So, since the English word "understand" makes absolutely no sense what so-ever, I can accept that the Chinese word doesn't make sense either.

Incidentally, there's another Chinese word which means understand: dong(1), so, one can say, "bu(4)dong(1)" which means "[I] don't understand."

I think that now is a good time to stop and do pronouns and posessive pronouns.


Pronoun English Chinese
First Person I/me wo(3)
First Person Plural we/us wo(3) men
Second Person (familiar) thou/thee ni(3)
Second Person (honorific) you/you nin(2)
Second Person Plural you all/you all ni(3) men
Third Person he/she/it/him/her/it ta(1)
Third Person Plural they/them ta(1) men


Possessive Pronoun English Chinese
First Person my wo(3)de
First Person Plural our wo(3)men de
Second Person (familiar) thy ni(3) de
Second Person (honorific) your nin(2) de
Second Person Plural your ni(3)men de
Third Person his/her/its ta(1) de
Third Person Plural their ta(1)men de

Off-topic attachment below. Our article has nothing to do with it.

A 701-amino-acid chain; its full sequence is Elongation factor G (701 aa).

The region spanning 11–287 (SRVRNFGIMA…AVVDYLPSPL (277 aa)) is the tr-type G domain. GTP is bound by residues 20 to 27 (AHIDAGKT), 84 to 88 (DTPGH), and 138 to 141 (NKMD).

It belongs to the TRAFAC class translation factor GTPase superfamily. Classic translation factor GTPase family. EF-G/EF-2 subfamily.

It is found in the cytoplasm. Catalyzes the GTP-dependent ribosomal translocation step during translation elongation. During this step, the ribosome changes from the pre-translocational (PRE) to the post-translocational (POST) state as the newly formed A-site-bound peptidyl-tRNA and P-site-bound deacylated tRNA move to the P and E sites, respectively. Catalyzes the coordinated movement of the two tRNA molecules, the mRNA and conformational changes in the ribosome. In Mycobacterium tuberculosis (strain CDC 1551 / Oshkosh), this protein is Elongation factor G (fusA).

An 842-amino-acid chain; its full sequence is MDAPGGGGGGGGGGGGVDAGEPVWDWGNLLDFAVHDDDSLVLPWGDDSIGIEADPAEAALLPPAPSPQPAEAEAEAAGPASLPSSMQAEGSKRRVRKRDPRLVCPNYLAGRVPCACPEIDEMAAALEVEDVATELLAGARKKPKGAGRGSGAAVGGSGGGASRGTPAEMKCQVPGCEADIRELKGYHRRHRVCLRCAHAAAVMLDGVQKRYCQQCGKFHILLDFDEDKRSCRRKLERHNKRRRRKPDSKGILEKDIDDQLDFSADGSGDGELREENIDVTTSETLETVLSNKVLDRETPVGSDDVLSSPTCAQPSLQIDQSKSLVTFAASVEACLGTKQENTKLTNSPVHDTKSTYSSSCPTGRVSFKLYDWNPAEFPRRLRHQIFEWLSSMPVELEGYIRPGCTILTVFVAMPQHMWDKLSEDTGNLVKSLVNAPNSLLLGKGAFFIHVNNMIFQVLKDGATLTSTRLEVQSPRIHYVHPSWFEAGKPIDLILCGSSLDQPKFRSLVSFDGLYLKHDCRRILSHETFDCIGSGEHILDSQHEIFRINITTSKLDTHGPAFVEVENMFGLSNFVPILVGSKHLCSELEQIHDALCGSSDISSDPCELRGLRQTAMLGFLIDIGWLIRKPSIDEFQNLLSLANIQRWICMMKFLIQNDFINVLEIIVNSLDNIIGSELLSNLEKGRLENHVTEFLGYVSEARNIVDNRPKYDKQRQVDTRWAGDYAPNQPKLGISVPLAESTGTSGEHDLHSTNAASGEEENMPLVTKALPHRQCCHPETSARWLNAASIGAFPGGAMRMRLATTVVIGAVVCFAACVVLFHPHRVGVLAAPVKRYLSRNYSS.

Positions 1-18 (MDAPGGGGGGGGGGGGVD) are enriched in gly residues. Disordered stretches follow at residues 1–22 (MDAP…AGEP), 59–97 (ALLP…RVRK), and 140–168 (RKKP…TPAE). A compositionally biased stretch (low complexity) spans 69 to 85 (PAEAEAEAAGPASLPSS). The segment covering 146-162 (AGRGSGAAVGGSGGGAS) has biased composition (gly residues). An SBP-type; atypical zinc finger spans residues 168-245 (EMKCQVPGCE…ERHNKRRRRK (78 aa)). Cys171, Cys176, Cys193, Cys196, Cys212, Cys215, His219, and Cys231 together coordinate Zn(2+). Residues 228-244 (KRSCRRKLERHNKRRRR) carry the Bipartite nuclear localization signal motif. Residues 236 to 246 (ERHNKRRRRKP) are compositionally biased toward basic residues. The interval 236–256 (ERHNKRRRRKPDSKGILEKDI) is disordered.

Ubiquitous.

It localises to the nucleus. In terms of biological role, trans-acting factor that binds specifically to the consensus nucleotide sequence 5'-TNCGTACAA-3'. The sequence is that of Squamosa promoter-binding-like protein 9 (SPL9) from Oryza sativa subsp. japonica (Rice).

* Linguistic Notes:  Although the second person familiar has fallen out of use in English, it has NOT in Chinese.  In fact, the general trend seems to be the opposite of English, i.e., the honorific second person is falling out of use.  However, I would recommend using the honorific second person to one's boss, or to persons much one's senior.


(Free Translation)
(Word-for-word Translation)
You are my friend. ni(3) shi(2) wo(3)de peng(2) you same as "free translation"
I want to be your friend. wu(3) yao(4) shi(2) ni(3)de peng(2) you. Wo(I) yao (want) shi (be) ni de (your) peng you (friend).
One beer, please. qing(3), zai(4) lai(2) pi(2) jiu(3), yi(1) ping(2). Qing (Please), zai lai (bring) pi jiu (beer), yi (one) ping (bottle).
I'm sorry. dui(4) bu(4) qi(3) Dui (treat) bu (didn't) qi (arise)
Excuse me. dui(4) bu(4) qi(3) Dui (treat) bu (didn't) qi (arise)
Come in. jin(4) lai(2) jin (in) lai (come)
Go [someplace] q(4)  usage is different than English, "go",  Most Chinese use "walk", see below
Let's go. zou(3) ba zou = walk; "ba" is a verb suffix which means:
"how about [doing sth]?"
Go on an outing chu(1) exit, go out

*  Linguistic Notes:  The usage of words are not the same from language to language.  For instance: